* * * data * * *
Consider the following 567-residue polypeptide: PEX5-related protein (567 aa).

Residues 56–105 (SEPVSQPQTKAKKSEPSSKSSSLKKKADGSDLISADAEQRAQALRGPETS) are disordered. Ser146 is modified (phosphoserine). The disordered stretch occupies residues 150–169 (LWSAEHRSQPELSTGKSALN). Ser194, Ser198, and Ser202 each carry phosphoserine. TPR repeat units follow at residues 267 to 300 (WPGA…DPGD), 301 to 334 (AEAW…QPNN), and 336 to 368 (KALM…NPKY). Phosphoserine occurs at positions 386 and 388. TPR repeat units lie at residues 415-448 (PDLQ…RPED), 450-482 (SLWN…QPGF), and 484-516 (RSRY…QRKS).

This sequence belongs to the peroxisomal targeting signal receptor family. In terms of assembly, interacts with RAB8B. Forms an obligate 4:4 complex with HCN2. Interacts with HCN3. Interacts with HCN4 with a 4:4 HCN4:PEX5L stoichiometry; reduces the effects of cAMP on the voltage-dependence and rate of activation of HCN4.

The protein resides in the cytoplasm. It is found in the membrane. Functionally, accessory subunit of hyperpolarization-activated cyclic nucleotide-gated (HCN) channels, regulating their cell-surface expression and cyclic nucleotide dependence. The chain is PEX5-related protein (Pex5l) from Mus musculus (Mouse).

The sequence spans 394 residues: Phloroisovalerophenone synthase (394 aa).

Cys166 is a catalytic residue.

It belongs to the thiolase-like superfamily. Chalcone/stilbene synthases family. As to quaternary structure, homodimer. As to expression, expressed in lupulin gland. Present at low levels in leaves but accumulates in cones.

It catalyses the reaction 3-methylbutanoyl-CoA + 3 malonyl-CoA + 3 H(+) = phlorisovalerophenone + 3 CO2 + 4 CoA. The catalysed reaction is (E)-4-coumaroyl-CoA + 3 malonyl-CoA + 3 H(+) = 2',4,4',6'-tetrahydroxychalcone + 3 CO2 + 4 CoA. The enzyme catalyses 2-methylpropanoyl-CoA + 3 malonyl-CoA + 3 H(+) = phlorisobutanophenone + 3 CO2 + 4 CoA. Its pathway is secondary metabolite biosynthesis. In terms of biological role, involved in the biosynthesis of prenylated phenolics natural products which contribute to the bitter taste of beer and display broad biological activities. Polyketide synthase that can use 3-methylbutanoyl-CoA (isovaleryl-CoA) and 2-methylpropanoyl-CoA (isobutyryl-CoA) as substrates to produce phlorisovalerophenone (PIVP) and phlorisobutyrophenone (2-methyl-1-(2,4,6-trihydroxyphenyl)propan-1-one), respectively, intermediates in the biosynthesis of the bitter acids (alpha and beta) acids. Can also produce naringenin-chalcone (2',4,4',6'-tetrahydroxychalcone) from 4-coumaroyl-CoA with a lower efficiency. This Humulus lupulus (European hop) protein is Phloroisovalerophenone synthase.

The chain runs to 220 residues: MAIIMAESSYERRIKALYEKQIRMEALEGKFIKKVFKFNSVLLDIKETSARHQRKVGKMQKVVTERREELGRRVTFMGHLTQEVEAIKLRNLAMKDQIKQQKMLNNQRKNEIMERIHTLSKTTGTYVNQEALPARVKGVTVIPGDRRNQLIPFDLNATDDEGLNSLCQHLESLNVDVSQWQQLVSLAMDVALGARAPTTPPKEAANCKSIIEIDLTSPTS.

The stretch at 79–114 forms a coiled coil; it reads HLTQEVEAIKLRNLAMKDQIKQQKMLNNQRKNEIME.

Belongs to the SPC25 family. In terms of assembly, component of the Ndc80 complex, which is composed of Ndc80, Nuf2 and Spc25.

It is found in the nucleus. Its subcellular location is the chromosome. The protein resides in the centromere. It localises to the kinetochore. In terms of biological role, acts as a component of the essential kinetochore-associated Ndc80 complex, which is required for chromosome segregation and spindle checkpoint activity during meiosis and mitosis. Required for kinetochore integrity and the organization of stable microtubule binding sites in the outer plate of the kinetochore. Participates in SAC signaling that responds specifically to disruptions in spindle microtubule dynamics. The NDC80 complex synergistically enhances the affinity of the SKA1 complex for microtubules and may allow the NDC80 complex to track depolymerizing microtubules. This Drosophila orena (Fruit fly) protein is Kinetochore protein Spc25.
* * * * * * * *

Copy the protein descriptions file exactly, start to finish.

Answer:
Consider the following 567-residue polypeptide: PEX5-related protein (567 aa).

Residues 56–105 (SEPVSQPQTKAKKSEPSSKSSSLKKKADGSDLISADAEQRAQALRGPETS) are disordered. Ser146 is modified (phosphoserine). The disordered stretch occupies residues 150–169 (LWSAEHRSQPELSTGKSALN). Ser194, Ser198, and Ser202 each carry phosphoserine. TPR repeat units follow at residues 267 to 300 (WPGA…DPGD), 301 to 334 (AEAW…QPNN), and 336 to 368 (KALM…NPKY). Phosphoserine occurs at positions 386 and 388. TPR repeat units lie at residues 415-448 (PDLQ…RPED), 450-482 (SLWN…QPGF), and 484-516 (RSRY…QRKS).

This sequence belongs to the peroxisomal targeting signal receptor family. In terms of assembly, interacts with RAB8B. Forms an obligate 4:4 complex with HCN2. Interacts with HCN3. Interacts with HCN4 with a 4:4 HCN4:PEX5L stoichiometry; reduces the effects of cAMP on the voltage-dependence and rate of activation of HCN4.

The protein resides in the cytoplasm. It is found in the membrane. Functionally, accessory subunit of hyperpolarization-activated cyclic nucleotide-gated (HCN) channels, regulating their cell-surface expression and cyclic nucleotide dependence. The chain is PEX5-related protein (Pex5l) from Mus musculus (Mouse).

The sequence spans 394 residues: Phloroisovalerophenone synthase (394 aa).

Cys166 is a catalytic residue.

It belongs to the thiolase-like superfamily. Chalcone/stilbene synthases family. As to quaternary structure, homodimer. As to expression, expressed in lupulin gland. Present at low levels in leaves but accumulates in cones.

It catalyses the reaction 3-methylbutanoyl-CoA + 3 malonyl-CoA + 3 H(+) = phlorisovalerophenone + 3 CO2 + 4 CoA. The catalysed reaction is (E)-4-coumaroyl-CoA + 3 malonyl-CoA + 3 H(+) = 2',4,4',6'-tetrahydroxychalcone + 3 CO2 + 4 CoA. The enzyme catalyses 2-methylpropanoyl-CoA + 3 malonyl-CoA + 3 H(+) = phlorisobutanophenone + 3 CO2 + 4 CoA. Its pathway is secondary metabolite biosynthesis. In terms of biological role, involved in the biosynthesis of prenylated phenolics natural products which contribute to the bitter taste of beer and display broad biological activities. Polyketide synthase that can use 3-methylbutanoyl-CoA (isovaleryl-CoA) and 2-methylpropanoyl-CoA (isobutyryl-CoA) as substrates to produce phlorisovalerophenone (PIVP) and phlorisobutyrophenone (2-methyl-1-(2,4,6-trihydroxyphenyl)propan-1-one), respectively, intermediates in the biosynthesis of the bitter acids (alpha and beta) acids. Can also produce naringenin-chalcone (2',4,4',6'-tetrahydroxychalcone) from 4-coumaroyl-CoA with a lower efficiency. This Humulus lupulus (European hop) protein is Phloroisovalerophenone synthase.

The chain runs to 220 residues: MAIIMAESSYERRIKALYEKQIRMEALEGKFIKKVFKFNSVLLDIKETSARHQRKVGKMQKVVTERREELGRRVTFMGHLTQEVEAIKLRNLAMKDQIKQQKMLNNQRKNEIMERIHTLSKTTGTYVNQEALPARVKGVTVIPGDRRNQLIPFDLNATDDEGLNSLCQHLESLNVDVSQWQQLVSLAMDVALGARAPTTPPKEAANCKSIIEIDLTSPTS.

The stretch at 79–114 forms a coiled coil; it reads HLTQEVEAIKLRNLAMKDQIKQQKMLNNQRKNEIME.

Belongs to the SPC25 family. In terms of assembly, component of the Ndc80 complex, which is composed of Ndc80, Nuf2 and Spc25.

It is found in the nucleus. Its subcellular location is the chromosome. The protein resides in the centromere. It localises to the kinetochore. In terms of biological role, acts as a component of the essential kinetochore-associated Ndc80 complex, which is required for chromosome segregation and spindle checkpoint activity during meiosis and mitosis. Required for kinetochore integrity and the organization of stable microtubule binding sites in the outer plate of the kinetochore. Participates in SAC signaling that responds specifically to disruptions in spindle microtubule dynamics. The NDC80 complex synergistically enhances the affinity of the SKA1 complex for microtubules and may allow the NDC80 complex to track depolymerizing microtubules. This Drosophila orena (Fruit fly) protein is Kinetochore protein Spc25.